7.
Product and Process Comparisons
7.4. Comparisons based on data from more than two processes 7.4.2. Are the means equal?


The balanced
2way factorial layout
How to obtain sums of squares for the balanced factorial layout
2way ANOVA Example 
Basic Layout
Factor A has 1, 2, ..., a levels. Factor B has 1, 2, ..., b levels. There are ab treatment combinations (or cells) in a complete factorial layout. Assume that each treatment cell has r independent obsevations (known as replications). When each cell has the same number of replications, the design is balanced factorial. In this case, the abr data points {y_{ijk}}can be shown pictorially as follows:
Next, we will calculate the sums of squares needed for the ANOVA table. Let A_{i }be the sum of all observations of level i of factor A, i = 1, ... ,a. The A_{i} are the row sums. Let B_{j} be the sum of all observations of level j of factor B, j = 1, ...,b. The B_{j} are the column sums. Let (AB)_{ij }be the sum of all observations of level i of A and level j of B. These are cell sums. Let r be the number of replicates in the experiment, that is: the number of times each factorial treatment combination appears in the experiment. Then the total number of observations for each level of factor A is rb and the total number of observations for each level of factor B is ra and the total number of observations for each interaction is r. Finally, the total number of observations n in the experiment is abr. With the help of these expressions we arrive (omitting derivations) at These expressions are used to calculate the ANOVA table entries for the (fixed effects) 2way ANOVA. Example: An evaluation of a new coating applied to 3 different materials was conducted at 2 different laboratories. Each laboratory tested 3 samples from each of the treated materials. The results are given in the next table: The preliminary part of the analysis yields a table of row and column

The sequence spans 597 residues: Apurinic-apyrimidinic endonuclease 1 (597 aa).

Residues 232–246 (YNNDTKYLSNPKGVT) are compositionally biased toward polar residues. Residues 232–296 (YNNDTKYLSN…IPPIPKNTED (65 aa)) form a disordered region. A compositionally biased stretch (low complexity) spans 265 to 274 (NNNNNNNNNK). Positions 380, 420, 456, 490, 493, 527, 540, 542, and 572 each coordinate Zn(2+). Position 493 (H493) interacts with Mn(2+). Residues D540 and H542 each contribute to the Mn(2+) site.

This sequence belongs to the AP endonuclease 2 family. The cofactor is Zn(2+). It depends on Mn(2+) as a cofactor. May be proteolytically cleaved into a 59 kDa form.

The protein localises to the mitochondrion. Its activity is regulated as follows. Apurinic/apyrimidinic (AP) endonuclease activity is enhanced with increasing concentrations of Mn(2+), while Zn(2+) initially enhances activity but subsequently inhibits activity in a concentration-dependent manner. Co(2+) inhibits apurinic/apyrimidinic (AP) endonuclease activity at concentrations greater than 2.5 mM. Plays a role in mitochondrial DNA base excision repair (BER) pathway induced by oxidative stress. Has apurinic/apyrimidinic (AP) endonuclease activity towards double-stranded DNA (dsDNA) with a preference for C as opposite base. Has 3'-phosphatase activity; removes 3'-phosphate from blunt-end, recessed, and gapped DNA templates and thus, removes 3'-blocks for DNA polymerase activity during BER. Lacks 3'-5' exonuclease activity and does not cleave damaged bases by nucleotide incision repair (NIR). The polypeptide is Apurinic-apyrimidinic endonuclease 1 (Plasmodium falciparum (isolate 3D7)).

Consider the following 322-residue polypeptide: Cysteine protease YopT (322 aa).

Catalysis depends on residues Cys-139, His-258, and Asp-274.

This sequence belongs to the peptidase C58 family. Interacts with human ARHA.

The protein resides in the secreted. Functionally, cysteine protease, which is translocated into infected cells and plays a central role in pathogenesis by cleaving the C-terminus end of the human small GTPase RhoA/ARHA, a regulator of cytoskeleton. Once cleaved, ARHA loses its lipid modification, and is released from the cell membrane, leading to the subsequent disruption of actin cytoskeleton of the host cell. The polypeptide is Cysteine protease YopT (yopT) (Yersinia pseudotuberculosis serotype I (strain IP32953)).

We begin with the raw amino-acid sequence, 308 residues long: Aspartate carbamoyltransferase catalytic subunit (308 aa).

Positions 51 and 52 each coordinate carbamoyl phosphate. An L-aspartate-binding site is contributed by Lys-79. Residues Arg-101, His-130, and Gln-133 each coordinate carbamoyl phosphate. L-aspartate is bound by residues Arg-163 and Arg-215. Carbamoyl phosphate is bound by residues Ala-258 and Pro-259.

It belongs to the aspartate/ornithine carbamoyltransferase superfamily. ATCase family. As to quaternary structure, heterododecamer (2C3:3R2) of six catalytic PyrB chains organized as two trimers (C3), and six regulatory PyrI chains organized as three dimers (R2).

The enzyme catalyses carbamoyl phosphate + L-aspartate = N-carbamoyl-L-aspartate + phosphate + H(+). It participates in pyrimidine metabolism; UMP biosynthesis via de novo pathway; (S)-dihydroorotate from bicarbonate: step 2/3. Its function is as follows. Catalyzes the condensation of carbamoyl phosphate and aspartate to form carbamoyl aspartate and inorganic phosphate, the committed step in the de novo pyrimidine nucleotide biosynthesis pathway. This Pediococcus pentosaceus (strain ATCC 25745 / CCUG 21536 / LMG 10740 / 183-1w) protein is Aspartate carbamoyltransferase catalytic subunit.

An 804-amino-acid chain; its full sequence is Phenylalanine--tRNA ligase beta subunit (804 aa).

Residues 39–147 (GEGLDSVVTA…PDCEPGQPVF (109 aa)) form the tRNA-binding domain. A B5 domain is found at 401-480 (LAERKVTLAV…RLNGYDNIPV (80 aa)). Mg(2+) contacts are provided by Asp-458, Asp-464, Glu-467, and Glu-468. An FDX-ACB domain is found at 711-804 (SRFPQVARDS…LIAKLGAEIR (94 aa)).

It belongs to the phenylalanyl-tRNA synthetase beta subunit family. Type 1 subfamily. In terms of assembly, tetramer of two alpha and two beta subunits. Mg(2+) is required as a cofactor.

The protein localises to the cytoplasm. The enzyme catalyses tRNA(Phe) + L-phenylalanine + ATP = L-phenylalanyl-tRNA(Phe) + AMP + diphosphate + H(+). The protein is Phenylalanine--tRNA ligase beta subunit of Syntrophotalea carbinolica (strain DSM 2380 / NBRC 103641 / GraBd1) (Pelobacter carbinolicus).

sums
From this table we generate the ANOVA table.